[StBernard] St. Bernard Parish Agrees to Halt Discriminatory Zoning Rule, Fair Housing Groups Call 'Blood Relative Ordinance' Illegal

Westley Annis westley at da-parish.com
Mon Nov 13 22:50:06 EST 2006

St. Bernard Parish Agrees to Halt Discriminatory Zoning Rule, Fair Housing
Groups Call 'Blood Relative Ordinance' Illegal

11/13/2006 2:06:00 PM


To: National Desk

Contact: Jonathan P. Hooks of Lawyers Committee for Civil Rights Under Law,

NEW ORLEANS, Nov. 13 /U.S. Newswire/ -- Today, fair housing advocates,
joined by a local property owner, announced an agreement with St. Bernard
Parish to suspend enforcement of a September ordinance barring single-family
homeowners from renting to anyone except blood relatives without the special
permission of the Parish Council. The Parish agreed to the order the
advocates requested after they filed a motion last week asking the federal
district court in New Orleans to block the law.

The Greater New Orleans Fair Housing Action Center (GNOFHAC) and the owner,
Wallace Rodrigue, are plaintiffs in a lawsuit against the Parish alleging
that the ordinance discriminates against minority families seeking housing,
and perpetuates the parish's history as a segregated, predominantly white
community. Representing the plaintiffs are the Lawyers' Committee for Civil
Rights Under Law, a national civil rights organization, and the law firm
Relman & Associates. While the ordinance will not be in effect, the parties
will still prepare the case for trial.

"Given the history and the effect of this ordinance, the facts are clear:
St. Bernard is trying to keep out Blacks and Hispanics," said Joseph D.
Rich, Director of the Fair Housing and Community Development Project at the
Lawyers' Committee. Rich added, "With such a pervasive and immediate need
for housing, particularly among minorities, this agreement will open doors
for many families to return to New Orleans."

The complaint attacks the discriminatory ordinance and seeks to preserve the
pre-hurricane status quo, which allowed the rental of single family homes.
The suit alleges that the blood- relative ordinance restricts single-family
home owners like Rodrigue from repairing and providing rental housing that
is urgently needed in the wake of the storm -- and disproportionately needed
by minorities. Minorities in St. Bernard Parish have a far greater need for
rental housing than whites. According to 2000 census data, 45 percent of
African Americans rely on rental housing whereas only 21 percent of whites
reside in rental units. At the same time, the blood relative ordinance would
effectively limit rentals to whites only, since whites own virtually all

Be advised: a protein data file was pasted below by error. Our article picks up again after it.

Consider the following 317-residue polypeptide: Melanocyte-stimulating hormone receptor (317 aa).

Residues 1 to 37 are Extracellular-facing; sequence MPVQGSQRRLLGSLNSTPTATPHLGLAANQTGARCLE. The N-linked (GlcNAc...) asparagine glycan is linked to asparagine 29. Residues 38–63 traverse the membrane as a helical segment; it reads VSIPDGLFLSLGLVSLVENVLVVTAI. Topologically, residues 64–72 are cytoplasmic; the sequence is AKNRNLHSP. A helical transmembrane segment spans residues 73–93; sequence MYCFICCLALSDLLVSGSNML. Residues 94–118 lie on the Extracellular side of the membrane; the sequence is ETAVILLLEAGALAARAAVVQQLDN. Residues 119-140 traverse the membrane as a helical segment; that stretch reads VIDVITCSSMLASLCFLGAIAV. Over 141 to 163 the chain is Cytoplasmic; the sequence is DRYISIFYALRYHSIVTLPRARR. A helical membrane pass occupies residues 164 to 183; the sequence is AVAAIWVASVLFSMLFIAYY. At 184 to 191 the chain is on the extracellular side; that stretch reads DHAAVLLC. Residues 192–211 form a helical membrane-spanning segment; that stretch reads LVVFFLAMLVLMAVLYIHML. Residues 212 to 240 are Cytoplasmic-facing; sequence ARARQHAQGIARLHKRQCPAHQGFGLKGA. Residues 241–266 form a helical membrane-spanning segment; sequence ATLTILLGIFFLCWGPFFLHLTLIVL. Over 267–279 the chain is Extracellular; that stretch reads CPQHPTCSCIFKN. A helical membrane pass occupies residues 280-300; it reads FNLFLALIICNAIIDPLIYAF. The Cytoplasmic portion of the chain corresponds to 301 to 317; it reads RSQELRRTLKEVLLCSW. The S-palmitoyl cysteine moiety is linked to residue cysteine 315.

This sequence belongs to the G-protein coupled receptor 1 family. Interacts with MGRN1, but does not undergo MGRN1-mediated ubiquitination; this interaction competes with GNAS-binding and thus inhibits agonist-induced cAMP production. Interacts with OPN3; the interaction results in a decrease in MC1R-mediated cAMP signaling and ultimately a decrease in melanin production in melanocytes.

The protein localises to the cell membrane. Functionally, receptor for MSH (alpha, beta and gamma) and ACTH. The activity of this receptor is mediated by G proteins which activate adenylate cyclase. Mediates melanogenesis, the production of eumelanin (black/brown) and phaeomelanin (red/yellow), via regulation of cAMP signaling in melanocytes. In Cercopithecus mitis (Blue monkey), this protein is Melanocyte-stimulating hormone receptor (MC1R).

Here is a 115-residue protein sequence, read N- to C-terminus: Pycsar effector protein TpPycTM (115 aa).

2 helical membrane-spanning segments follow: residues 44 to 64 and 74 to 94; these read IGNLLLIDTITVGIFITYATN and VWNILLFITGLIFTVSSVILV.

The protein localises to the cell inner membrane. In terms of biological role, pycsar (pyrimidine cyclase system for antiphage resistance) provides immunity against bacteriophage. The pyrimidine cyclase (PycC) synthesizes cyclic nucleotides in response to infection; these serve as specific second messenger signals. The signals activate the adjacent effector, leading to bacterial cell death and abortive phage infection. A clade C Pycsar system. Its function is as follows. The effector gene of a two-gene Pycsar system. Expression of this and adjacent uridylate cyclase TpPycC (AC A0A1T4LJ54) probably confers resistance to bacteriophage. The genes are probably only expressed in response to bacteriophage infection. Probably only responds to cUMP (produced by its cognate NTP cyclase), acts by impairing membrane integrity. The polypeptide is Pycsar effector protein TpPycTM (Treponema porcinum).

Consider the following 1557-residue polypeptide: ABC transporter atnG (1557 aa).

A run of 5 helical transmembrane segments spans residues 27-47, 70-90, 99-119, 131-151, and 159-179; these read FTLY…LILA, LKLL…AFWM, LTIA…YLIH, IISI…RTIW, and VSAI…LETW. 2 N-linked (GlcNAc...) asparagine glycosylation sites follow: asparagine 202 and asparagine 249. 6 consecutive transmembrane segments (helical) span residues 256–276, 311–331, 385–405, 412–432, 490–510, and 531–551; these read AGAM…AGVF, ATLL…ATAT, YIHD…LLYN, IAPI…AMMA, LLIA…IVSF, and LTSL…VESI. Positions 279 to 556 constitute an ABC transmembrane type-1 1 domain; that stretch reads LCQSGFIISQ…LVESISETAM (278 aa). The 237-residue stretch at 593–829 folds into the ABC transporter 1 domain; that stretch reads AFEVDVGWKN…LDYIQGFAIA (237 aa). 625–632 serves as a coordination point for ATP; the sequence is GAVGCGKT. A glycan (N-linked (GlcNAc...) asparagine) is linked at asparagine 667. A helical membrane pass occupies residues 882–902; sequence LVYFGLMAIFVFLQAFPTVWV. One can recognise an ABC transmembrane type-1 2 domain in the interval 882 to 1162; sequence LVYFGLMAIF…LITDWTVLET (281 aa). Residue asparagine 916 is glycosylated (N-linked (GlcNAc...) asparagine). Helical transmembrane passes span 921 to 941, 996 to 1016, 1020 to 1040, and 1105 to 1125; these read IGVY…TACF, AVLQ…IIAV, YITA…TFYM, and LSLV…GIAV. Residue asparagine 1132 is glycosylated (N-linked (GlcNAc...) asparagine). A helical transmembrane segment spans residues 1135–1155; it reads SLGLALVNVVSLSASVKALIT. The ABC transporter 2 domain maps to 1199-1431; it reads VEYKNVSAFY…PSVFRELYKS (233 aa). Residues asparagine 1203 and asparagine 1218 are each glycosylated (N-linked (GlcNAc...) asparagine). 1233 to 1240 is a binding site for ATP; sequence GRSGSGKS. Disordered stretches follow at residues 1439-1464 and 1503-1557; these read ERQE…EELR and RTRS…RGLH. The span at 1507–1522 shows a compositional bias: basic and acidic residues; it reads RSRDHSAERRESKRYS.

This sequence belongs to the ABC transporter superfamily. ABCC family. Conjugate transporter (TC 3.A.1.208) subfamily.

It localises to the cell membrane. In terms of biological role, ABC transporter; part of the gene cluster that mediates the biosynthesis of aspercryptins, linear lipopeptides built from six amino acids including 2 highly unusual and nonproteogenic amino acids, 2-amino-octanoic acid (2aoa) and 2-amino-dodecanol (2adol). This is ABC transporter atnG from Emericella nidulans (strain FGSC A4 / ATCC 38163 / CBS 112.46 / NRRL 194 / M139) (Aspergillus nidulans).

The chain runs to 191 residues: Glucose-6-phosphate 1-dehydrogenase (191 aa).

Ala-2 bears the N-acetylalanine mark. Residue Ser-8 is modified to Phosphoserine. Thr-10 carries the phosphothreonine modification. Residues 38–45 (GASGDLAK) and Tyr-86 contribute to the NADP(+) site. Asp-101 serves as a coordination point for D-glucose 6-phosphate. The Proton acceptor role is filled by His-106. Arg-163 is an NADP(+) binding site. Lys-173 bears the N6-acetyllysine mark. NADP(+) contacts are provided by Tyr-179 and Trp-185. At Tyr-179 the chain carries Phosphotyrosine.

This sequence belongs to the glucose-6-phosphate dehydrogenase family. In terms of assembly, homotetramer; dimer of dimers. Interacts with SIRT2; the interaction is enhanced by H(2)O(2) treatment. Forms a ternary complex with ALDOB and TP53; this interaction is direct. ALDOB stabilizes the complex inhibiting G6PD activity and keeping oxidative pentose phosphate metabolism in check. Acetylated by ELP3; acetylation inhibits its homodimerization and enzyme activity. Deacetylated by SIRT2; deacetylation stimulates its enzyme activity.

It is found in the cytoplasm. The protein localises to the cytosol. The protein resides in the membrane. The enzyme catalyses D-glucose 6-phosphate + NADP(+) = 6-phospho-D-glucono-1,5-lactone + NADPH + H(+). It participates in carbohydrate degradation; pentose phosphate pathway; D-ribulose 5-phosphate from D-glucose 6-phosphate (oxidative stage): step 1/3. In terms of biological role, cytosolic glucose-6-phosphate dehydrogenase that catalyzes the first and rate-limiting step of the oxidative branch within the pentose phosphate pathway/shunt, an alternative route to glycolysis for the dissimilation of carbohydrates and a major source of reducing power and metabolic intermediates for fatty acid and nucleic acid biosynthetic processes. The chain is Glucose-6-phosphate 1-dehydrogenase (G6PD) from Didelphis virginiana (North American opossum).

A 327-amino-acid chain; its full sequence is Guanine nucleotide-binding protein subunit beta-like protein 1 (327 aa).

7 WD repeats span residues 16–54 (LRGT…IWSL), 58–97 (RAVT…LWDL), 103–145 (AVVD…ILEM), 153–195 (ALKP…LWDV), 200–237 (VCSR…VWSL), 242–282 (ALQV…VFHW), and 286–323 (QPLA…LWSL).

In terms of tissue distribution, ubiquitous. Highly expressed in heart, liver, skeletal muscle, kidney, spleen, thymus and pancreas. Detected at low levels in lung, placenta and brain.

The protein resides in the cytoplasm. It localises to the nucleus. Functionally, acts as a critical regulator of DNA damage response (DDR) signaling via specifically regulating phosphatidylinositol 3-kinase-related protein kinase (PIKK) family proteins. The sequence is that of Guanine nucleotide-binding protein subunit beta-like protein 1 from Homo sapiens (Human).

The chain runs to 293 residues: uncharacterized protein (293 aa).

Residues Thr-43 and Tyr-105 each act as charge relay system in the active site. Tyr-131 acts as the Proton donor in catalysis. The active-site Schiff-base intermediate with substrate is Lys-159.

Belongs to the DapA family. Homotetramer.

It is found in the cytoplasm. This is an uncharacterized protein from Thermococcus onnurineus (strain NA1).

single-family homes in the parish (93 percent according to 2000 census

The fair housing complaint also points to statements from the Parish showing
the discriminatory intent behind the ordinance. For example, Councilman
Taffaro noted that the Council's intent was "to maintain the demographics,"
while Council Chair Dean conceded that the ordinance was passed to "block
the blacks from living in these areas." Further, the plaintiffs cite a
recent history of actions by the Parish to prevent minorities from residing
in the parish, such as the Council's decisions systematically denying
permits to owners seeking to lease units in Village Square, a predominantly
non-white neighborhood, while allowing rental in other areas.

Based on these factors, the suit claims that St. Bernard passed the
ordinance to intentionally exclude them. The federal Fair Housing Act
prohibits intentional discrimination that "makes unavailable" any housing,
as well as government actions which have a disparate effect on minorities.

John P. Relman, a nationally-recognized Washington D.C. civil rights lawyer,
noted, "St. Bernard's blood relation ordinance perpetuates segregation by
pulling up the drawbridge to stop people of color from entering the Parish.
It is wrong and illegal."

In addition to denying rental housing to families in need of them, the
complaint also alleges that it harms owners who would otherwise be able to
rent out their homes. One of the plaintiffs, Rodrigue, is a lifelong
resident of St. Bernard Parish who owns several single-family residences
there. Before Hurricane Katrina, he and his wife lived in one of the
residences and they were preparing to renovate and rent two others. After
the hurricane, they still desired to rehabilitate and rent their
single-family properties, however, they have been prevented from doing so by
the blood-relative ordinance. Because the Rodrigues do not have blood
relatives who are available to live in their single-family residences, these
properties will remain empty despite the severe shortage of housing caused
by the hurricane. Further, without the prospects of rents, the Rodrigues
cannot afford to rehabilitate these properties at a time when the need for
rental housing reconstruction is great.



/C 2006 U.S. Newswire 202-347-2770/

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